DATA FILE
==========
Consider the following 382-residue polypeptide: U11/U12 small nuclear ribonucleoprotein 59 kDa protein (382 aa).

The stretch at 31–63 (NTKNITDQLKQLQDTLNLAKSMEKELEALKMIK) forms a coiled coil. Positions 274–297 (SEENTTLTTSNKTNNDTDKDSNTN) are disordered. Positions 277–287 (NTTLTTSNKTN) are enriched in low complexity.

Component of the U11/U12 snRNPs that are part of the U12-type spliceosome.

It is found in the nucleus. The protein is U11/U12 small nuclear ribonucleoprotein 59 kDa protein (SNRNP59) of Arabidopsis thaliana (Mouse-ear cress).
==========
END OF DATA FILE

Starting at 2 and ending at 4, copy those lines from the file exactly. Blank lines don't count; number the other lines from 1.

The stretch at 31–63 (NTKNITDQLKQLQDTLNLAKSMEKELEALKMIK) forms a coiled coil. Positions 274–297 (SEENTTLTTSNKTNNDTDKDSNTN) are disordered. Positions 277–287 (NTTLTTSNKTN) are enriched in low complexity.

Component of the U11/U12 snRNPs that are part of the U12-type spliceosome.

It is found in the nucleus. The protein is U11/U12 small nuclear ribonucleoprotein 59 kDa protein (SNRNP59) of Arabidopsis thaliana (Mouse-ear cress).